Sushi lovers could feel the effects of an eel shortage on the international market.
Sushi lovers could feel the effects of an eel shortage on the international market.

Eel shortage could be bad news for sushi lovers

MEMBERS of Maine's baby-eel fishing industry are expecting high prices for the tiny fish this year because of a shortage on the international market, and sushi lovers could end up feeling the pinch.

Maine is the only US state with a significant fishery for baby eels, or elvers.

The tiny, translucent eels are sold to Asian aquaculture companies to be raised to maturity for use as food.

They're a key piece of the worldwide supply chain for Japanese dishes such as unagi, and some eventually make it back to the US.

The eels sold for about $1300 per pound at the docks last year, about on par with an ounce of gold, and are already one of the most lucrative fisheries in the country on a per-pound basis.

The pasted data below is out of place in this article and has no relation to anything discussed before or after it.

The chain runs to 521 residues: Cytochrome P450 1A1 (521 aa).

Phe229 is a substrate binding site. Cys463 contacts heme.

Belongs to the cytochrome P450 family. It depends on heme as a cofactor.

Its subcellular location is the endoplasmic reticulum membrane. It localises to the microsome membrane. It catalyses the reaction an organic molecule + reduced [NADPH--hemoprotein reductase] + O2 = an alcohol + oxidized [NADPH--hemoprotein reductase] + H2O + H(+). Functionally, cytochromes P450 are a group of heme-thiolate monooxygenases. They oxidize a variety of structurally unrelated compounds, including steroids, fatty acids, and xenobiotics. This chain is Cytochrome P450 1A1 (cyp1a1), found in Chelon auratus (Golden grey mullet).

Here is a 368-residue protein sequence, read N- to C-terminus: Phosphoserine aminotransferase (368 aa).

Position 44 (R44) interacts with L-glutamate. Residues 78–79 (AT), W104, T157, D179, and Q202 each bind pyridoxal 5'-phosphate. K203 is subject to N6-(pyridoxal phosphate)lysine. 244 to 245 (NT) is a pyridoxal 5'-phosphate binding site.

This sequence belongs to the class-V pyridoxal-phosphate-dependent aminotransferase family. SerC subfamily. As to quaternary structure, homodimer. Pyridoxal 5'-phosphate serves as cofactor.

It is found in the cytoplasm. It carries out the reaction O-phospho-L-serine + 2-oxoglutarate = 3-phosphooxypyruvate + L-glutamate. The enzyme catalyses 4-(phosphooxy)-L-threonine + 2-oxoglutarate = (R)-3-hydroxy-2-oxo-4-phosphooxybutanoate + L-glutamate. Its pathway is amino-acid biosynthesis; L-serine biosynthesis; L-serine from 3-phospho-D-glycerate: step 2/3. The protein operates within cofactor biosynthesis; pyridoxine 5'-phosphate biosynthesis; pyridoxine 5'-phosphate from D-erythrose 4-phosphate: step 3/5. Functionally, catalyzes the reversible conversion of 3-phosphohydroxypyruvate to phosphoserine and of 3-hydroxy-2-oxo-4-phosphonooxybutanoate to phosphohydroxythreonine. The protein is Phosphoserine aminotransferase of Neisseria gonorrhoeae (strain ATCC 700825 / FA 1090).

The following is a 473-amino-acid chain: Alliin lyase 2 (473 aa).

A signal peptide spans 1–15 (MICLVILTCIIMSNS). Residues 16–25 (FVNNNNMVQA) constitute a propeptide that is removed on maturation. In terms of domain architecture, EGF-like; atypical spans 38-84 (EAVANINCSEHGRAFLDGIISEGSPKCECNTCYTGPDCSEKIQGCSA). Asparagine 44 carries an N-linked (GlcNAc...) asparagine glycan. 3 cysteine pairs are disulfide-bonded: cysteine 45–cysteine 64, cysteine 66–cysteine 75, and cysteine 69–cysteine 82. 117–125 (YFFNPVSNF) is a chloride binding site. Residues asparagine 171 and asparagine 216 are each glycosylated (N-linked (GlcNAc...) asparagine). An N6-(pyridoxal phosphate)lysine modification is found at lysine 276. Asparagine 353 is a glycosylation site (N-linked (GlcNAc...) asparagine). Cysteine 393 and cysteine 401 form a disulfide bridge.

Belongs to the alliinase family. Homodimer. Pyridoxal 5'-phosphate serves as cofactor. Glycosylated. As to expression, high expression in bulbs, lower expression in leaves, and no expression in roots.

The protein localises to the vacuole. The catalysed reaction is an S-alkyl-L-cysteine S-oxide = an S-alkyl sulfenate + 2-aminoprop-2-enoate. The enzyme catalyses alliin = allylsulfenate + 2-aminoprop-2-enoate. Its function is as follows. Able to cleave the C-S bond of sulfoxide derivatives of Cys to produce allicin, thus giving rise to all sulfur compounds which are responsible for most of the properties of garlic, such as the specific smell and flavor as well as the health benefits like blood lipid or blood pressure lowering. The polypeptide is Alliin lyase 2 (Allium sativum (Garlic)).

Fishermen in Asia are seeing a poor harvest this year, and European eel fisheries are cracking down on poaching, said state Rep. Jeffrey Pierce, a Dresden Republican and consultant to the elver fishery.

That means Maine's elvers will be in higher demand, and prices could be higher for consumers.

"It was just a bad year in Asia," Pierce said.

"With Europe tightening up that market, and us already having tightened up, it should be a good year."

The elver fishing season begins March 22 and ends June 7.

They are fished by nets from rivers and streams and sold to dealers in a tightly regulated fishery that uses a swipe-card system to deter poaching. It takes more than 2000 elvers to make a pound.

Richie Akizaki, a sushi chef at Benkay in Portland, said he buys his eels from a New York distributor who has told him prices will likely be double the normal amount this summer.

"Eel prices are going to be really high this year," he said.


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